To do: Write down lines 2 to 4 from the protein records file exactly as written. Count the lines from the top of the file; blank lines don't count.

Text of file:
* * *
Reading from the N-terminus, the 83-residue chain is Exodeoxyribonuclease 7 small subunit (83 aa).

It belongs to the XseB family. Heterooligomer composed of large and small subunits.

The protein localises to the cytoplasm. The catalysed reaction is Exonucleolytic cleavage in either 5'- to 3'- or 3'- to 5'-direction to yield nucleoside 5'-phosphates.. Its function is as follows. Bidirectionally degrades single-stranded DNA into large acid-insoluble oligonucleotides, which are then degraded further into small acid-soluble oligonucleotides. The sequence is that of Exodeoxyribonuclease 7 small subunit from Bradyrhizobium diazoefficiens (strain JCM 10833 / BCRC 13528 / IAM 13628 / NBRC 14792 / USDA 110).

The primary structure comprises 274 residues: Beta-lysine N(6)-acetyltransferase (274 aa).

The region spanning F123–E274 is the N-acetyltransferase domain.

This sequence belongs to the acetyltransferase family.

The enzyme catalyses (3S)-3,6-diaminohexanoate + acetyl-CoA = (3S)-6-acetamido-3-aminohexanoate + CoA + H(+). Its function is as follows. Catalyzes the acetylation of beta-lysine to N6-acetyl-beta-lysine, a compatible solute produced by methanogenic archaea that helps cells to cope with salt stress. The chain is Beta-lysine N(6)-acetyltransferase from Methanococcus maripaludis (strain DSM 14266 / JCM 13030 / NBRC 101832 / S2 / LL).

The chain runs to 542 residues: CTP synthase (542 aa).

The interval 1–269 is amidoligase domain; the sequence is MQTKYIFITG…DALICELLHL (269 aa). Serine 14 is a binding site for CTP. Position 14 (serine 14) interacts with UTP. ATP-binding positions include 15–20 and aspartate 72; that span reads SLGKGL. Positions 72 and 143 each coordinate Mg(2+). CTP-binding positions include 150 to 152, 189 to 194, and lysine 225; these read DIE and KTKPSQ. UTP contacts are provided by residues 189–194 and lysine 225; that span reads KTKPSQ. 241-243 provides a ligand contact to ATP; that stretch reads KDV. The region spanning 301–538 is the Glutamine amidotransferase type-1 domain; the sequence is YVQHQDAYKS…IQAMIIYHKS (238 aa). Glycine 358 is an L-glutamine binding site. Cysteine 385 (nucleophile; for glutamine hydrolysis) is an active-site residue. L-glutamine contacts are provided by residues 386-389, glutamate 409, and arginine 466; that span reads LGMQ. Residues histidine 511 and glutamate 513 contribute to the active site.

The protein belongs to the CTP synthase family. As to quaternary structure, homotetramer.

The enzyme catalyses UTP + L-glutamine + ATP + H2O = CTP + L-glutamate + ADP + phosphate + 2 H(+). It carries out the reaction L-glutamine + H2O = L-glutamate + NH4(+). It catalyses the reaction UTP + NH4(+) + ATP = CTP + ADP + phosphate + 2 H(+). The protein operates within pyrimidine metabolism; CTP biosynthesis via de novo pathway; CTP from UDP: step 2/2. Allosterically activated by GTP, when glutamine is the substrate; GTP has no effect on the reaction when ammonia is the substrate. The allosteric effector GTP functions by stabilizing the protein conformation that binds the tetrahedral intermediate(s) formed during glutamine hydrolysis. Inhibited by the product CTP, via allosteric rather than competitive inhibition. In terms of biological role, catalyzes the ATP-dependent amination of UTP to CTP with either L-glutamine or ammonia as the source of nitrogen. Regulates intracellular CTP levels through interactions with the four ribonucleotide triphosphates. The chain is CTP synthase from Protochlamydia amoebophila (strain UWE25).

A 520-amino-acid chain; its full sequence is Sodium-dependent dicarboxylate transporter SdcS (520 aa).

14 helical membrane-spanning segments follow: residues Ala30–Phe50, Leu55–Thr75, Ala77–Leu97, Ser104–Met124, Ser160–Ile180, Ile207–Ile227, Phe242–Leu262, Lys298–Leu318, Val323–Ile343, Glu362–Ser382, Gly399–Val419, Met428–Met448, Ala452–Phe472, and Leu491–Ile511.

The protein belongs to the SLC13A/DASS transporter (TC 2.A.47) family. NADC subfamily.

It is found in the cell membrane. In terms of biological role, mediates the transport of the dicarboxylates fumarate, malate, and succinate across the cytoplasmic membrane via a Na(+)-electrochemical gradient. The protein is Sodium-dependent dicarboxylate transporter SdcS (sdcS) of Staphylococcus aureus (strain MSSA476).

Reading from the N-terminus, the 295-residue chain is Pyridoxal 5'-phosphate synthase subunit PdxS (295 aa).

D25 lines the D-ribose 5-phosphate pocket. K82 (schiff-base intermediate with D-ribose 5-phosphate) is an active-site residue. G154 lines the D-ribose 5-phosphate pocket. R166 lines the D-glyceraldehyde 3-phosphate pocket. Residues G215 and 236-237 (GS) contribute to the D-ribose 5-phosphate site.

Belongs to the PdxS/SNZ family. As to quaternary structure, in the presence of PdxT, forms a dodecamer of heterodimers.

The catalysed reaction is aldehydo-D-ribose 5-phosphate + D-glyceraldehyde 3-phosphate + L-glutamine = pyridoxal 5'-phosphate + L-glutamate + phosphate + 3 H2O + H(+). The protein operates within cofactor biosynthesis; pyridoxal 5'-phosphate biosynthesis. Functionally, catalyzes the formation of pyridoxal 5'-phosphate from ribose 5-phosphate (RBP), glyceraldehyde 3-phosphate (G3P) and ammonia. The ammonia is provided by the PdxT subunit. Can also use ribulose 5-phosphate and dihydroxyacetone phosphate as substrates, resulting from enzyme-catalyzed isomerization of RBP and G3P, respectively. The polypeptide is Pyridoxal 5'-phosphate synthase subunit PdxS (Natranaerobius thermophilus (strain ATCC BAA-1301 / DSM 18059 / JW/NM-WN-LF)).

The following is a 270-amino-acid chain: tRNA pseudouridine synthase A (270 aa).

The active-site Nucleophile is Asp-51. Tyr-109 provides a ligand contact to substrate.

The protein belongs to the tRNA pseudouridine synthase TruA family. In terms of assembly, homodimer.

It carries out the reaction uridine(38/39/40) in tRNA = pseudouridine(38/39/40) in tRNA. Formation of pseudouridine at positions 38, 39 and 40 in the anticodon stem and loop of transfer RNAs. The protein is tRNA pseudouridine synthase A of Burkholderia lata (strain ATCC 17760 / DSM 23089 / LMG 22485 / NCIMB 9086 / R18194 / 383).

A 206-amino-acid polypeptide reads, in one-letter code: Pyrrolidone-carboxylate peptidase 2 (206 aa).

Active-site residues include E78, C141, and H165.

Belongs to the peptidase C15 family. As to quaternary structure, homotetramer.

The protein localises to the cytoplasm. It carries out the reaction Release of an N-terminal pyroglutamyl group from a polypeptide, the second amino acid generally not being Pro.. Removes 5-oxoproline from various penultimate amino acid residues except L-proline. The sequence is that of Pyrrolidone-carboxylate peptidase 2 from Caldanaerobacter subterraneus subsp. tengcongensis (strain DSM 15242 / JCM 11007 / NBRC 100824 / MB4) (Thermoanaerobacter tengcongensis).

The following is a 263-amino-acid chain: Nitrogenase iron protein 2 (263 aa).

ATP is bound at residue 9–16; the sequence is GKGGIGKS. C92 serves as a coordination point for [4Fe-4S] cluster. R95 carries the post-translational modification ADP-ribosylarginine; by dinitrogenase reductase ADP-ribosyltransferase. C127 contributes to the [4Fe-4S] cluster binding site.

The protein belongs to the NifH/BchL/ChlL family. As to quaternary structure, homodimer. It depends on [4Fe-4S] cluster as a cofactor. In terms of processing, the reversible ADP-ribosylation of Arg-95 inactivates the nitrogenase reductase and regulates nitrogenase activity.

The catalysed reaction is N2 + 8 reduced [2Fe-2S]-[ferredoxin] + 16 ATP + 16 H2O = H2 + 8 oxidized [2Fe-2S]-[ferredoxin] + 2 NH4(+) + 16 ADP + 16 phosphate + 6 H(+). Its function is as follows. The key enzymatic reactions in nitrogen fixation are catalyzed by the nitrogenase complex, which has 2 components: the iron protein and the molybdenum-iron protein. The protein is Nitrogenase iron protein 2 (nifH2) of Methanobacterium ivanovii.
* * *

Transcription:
It belongs to the XseB family. Heterooligomer composed of large and small subunits.

The protein localises to the cytoplasm. The catalysed reaction is Exonucleolytic cleavage in either 5'- to 3'- or 3'- to 5'-direction to yield nucleoside 5'-phosphates.. Its function is as follows. Bidirectionally degrades single-stranded DNA into large acid-insoluble oligonucleotides, which are then degraded further into small acid-soluble oligonucleotides. The sequence is that of Exodeoxyribonuclease 7 small subunit from Bradyrhizobium diazoefficiens (strain JCM 10833 / BCRC 13528 / IAM 13628 / NBRC 14792 / USDA 110).

The primary structure comprises 274 residues: Beta-lysine N(6)-acetyltransferase (274 aa).